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Irpinia Tasting Notes: Irpinia Aglianico

The first question I normally get when I’m talking about Irpinian wines (well, after I get confused looks and the question: Where exactly is Irpinia within Italy, even from Italians) is what is the Irpinia Aglianico grape? Everyone’s looking for a leveling point from a wine they know. Is it like a big Napa Cab? Is it like the Bordeauxs or Burgundies of France? Or maybe is it more similar to a Chianti Classico or Super Tuscan from Tuscany or a Barolo or Barbaresco from the Nebbiolo grapes of Piemonte (Piedmont)?

If you’re scratching your head, you’re not alone. Even some Somms and those entrenched in the wine world I’ve met don’t know this grape varietal. I certainly had never heard of Irpinia Aglianico or Taurasi before the first time I set foot in Irpinia. But when I took that first sip of the wines made from this indigenous grape, I felt the pitter patter of my heart doing a dance in response to the big bold flavors in my mouth and I knew I was in love. This was the red wine I’d been waiting for my whole life. I’d take this over a prince at the end of the fairytale anyday.

Irpinia Aglianico, La Cantina Di Enza

The truth of the matter is that while Irpinia Aglianico is the foundation for some absolutely stunning wines, it is by no means an “easy grape” to make drinkable wines from. It’s a grape defined by huge tannins, big acidity, and strong flavors when it’s well crafted into the region’s stunning wines. Right off the vine, it’s full of a delicious acidity, and when you bite down into the crunch of the skins from these grapes, you can tell incredible wines will be produced from the fruit in the hands of an artisanal winemaker. Of course this is in spite of the seemingly impossible task of harnessing the traditional characteristics of the Aglianico grape and refining them into an enjoyably drinkable wine.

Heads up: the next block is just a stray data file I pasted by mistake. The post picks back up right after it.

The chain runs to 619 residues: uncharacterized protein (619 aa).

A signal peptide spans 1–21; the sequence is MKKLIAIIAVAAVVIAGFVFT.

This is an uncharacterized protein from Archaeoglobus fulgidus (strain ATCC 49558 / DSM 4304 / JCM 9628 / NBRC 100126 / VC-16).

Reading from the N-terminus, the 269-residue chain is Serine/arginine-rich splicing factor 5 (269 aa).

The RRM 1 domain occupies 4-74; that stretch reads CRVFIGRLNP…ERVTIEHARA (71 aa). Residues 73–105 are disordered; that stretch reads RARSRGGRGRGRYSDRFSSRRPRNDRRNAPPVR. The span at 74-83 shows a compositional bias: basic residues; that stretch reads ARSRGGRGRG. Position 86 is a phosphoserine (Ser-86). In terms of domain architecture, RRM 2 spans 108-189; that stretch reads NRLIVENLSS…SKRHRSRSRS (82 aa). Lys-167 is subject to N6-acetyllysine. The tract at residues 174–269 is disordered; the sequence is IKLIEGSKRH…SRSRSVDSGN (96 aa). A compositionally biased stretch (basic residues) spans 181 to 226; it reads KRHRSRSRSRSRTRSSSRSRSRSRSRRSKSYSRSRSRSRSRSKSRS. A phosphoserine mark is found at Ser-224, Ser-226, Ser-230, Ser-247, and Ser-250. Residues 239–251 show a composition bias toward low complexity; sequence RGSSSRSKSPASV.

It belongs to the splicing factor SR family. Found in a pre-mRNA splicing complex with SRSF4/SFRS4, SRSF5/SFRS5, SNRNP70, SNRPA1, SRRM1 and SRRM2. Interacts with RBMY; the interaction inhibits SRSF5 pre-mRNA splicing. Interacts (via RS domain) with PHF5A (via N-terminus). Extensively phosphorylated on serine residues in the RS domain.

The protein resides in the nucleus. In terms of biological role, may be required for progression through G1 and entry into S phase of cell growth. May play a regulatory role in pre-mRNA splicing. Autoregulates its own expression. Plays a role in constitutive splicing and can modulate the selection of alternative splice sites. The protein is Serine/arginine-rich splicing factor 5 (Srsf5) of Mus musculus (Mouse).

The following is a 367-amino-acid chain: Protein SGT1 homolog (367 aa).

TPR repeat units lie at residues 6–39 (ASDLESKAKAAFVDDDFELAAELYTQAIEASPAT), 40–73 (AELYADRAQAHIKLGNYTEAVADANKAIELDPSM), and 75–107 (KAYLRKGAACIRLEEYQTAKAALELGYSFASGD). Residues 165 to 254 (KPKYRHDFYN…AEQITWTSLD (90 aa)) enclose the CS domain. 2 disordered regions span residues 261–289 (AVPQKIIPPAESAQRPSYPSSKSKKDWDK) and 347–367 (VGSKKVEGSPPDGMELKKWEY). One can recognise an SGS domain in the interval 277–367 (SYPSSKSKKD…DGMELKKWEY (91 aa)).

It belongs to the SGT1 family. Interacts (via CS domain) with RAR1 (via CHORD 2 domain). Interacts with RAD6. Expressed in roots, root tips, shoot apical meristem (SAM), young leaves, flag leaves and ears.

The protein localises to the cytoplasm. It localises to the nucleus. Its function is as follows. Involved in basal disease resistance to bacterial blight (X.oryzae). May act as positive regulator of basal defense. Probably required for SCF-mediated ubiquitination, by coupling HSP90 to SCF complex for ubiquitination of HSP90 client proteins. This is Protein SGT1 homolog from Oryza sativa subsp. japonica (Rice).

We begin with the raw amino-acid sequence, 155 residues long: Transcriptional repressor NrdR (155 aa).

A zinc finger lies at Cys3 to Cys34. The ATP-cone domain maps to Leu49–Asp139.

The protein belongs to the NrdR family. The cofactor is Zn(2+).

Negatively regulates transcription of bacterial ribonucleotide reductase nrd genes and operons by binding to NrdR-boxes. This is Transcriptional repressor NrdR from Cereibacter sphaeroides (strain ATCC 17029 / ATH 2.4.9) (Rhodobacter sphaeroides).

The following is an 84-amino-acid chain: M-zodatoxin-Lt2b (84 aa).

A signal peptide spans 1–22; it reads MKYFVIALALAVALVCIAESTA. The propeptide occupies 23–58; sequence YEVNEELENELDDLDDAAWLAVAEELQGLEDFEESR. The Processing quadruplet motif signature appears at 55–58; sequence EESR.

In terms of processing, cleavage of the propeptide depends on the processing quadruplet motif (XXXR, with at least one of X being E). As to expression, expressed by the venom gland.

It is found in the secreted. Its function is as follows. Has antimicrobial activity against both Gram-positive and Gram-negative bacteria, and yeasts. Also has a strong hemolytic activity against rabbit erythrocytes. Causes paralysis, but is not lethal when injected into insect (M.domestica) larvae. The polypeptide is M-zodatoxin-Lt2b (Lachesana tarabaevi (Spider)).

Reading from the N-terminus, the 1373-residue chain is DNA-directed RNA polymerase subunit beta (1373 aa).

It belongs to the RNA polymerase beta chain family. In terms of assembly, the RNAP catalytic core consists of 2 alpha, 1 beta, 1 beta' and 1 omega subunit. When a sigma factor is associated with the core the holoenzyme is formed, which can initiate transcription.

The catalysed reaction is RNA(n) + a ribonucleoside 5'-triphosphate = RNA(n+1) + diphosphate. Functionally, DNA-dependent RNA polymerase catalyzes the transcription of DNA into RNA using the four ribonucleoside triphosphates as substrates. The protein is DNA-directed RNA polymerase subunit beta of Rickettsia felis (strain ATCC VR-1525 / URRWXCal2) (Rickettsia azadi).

Giovanni Fiorentino of Azienda Agricola Fiorentino once told me the grape is at its core a mean grape, a tough grape, almost like a spoiled child, that needs to be taught the manners of polite company. It made me giggle because I instantly knew what he meant without ever having the bravery to even think of crafting wines myself. It’s as if a winemaker isn’t careful, and if they aren’t crafting wines with respect, knowledge and passion, that spoiled brat of a grape will kick you right in the shins.

Yes Irpinia Aglianico has beautiful notes of red forest berries, dark amarena cherries, and depending on where your grapes were grown and how long it’s been awaiting your opening the bottle, maybe you’ll have some nice notes of tobacco too. It can be velvety and smooth, yet when made well, this wine retains the strong body and structure of the grape letting you know from first sip, this is no wimp of a wine.

Irpinia Aglianico, Perillo

You won’t often taste the influence of new wood (smoke, vanilla, etc) from the barrels the Irpinia Aglianico is aged in as most producers here in Irpinia prefer the grape to stand on its own legs (couldn’t help myself with that one). For such a strong grape, when made right, it’s immensely enjoyable to drink on its own if you love big wines, and if you don’t, a little piece of Italian cheese or some salumi will help guide you to wine bliss.